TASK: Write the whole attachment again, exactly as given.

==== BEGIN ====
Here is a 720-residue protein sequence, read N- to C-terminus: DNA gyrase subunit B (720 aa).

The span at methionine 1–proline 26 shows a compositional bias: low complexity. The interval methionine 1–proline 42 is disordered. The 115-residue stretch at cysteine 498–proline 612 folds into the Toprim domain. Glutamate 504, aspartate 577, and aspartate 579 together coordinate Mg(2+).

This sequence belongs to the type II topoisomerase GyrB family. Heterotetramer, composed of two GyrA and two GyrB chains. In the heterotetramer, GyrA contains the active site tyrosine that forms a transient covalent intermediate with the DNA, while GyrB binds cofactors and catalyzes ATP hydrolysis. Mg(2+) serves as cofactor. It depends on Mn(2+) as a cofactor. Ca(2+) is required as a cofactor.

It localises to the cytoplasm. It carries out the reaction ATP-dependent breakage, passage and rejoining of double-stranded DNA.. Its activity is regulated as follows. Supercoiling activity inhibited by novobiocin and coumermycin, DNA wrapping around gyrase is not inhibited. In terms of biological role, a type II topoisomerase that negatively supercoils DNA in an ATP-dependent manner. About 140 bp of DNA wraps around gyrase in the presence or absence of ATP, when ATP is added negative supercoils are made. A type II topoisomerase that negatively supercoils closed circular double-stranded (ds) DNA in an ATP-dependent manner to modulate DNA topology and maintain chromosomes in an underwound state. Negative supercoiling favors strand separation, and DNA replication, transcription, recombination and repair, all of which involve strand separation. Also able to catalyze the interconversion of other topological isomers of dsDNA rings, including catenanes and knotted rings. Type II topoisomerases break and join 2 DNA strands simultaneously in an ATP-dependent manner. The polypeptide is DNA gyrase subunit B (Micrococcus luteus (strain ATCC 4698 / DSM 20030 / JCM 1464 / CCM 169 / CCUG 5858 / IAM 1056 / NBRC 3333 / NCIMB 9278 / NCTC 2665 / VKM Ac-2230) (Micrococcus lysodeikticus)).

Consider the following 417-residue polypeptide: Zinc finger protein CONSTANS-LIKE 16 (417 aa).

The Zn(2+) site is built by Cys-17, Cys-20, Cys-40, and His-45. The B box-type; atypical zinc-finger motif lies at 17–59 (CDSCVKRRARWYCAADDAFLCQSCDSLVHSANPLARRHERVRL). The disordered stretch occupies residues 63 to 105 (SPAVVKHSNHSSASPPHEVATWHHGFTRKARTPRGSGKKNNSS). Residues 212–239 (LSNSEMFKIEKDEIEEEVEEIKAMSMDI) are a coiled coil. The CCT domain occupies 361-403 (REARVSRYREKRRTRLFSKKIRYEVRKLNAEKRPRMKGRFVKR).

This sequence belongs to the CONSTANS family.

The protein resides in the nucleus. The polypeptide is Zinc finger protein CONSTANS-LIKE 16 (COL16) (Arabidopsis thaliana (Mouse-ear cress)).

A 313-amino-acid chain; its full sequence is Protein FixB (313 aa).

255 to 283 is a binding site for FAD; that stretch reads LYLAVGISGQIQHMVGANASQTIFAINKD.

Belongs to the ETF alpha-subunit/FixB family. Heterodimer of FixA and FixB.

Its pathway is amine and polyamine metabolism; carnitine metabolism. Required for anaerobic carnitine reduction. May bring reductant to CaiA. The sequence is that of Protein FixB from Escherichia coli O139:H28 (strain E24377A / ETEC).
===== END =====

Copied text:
Here is a 720-residue protein sequence, read N- to C-terminus: DNA gyrase subunit B (720 aa).

The span at methionine 1–proline 26 shows a compositional bias: low complexity. The interval methionine 1–proline 42 is disordered. The 115-residue stretch at cysteine 498–proline 612 folds into the Toprim domain. Glutamate 504, aspartate 577, and aspartate 579 together coordinate Mg(2+).

This sequence belongs to the type II topoisomerase GyrB family. Heterotetramer, composed of two GyrA and two GyrB chains. In the heterotetramer, GyrA contains the active site tyrosine that forms a transient covalent intermediate with the DNA, while GyrB binds cofactors and catalyzes ATP hydrolysis. Mg(2+) serves as cofactor. It depends on Mn(2+) as a cofactor. Ca(2+) is required as a cofactor.

It localises to the cytoplasm. It carries out the reaction ATP-dependent breakage, passage and rejoining of double-stranded DNA.. Its activity is regulated as follows. Supercoiling activity inhibited by novobiocin and coumermycin, DNA wrapping around gyrase is not inhibited. In terms of biological role, a type II topoisomerase that negatively supercoils DNA in an ATP-dependent manner. About 140 bp of DNA wraps around gyrase in the presence or absence of ATP, when ATP is added negative supercoils are made. A type II topoisomerase that negatively supercoils closed circular double-stranded (ds) DNA in an ATP-dependent manner to modulate DNA topology and maintain chromosomes in an underwound state. Negative supercoiling favors strand separation, and DNA replication, transcription, recombination and repair, all of which involve strand separation. Also able to catalyze the interconversion of other topological isomers of dsDNA rings, including catenanes and knotted rings. Type II topoisomerases break and join 2 DNA strands simultaneously in an ATP-dependent manner. The polypeptide is DNA gyrase subunit B (Micrococcus luteus (strain ATCC 4698 / DSM 20030 / JCM 1464 / CCM 169 / CCUG 5858 / IAM 1056 / NBRC 3333 / NCIMB 9278 / NCTC 2665 / VKM Ac-2230) (Micrococcus lysodeikticus)).

Consider the following 417-residue polypeptide: Zinc finger protein CONSTANS-LIKE 16 (417 aa).

The Zn(2+) site is built by Cys-17, Cys-20, Cys-40, and His-45. The B box-type; atypical zinc-finger motif lies at 17–59 (CDSCVKRRARWYCAADDAFLCQSCDSLVHSANPLARRHERVRL). The disordered stretch occupies residues 63 to 105 (SPAVVKHSNHSSASPPHEVATWHHGFTRKARTPRGSGKKNNSS). Residues 212–239 (LSNSEMFKIEKDEIEEEVEEIKAMSMDI) are a coiled coil. The CCT domain occupies 361-403 (REARVSRYREKRRTRLFSKKIRYEVRKLNAEKRPRMKGRFVKR).

This sequence belongs to the CONSTANS family.

The protein resides in the nucleus. The polypeptide is Zinc finger protein CONSTANS-LIKE 16 (COL16) (Arabidopsis thaliana (Mouse-ear cress)).

A 313-amino-acid chain; its full sequence is Protein FixB (313 aa).

255 to 283 is a binding site for FAD; that stretch reads LYLAVGISGQIQHMVGANASQTIFAINKD.

Belongs to the ETF alpha-subunit/FixB family. Heterodimer of FixA and FixB.

Its pathway is amine and polyamine metabolism; carnitine metabolism. Required for anaerobic carnitine reduction. May bring reductant to CaiA. The sequence is that of Protein FixB from Escherichia coli O139:H28 (strain E24377A / ETEC).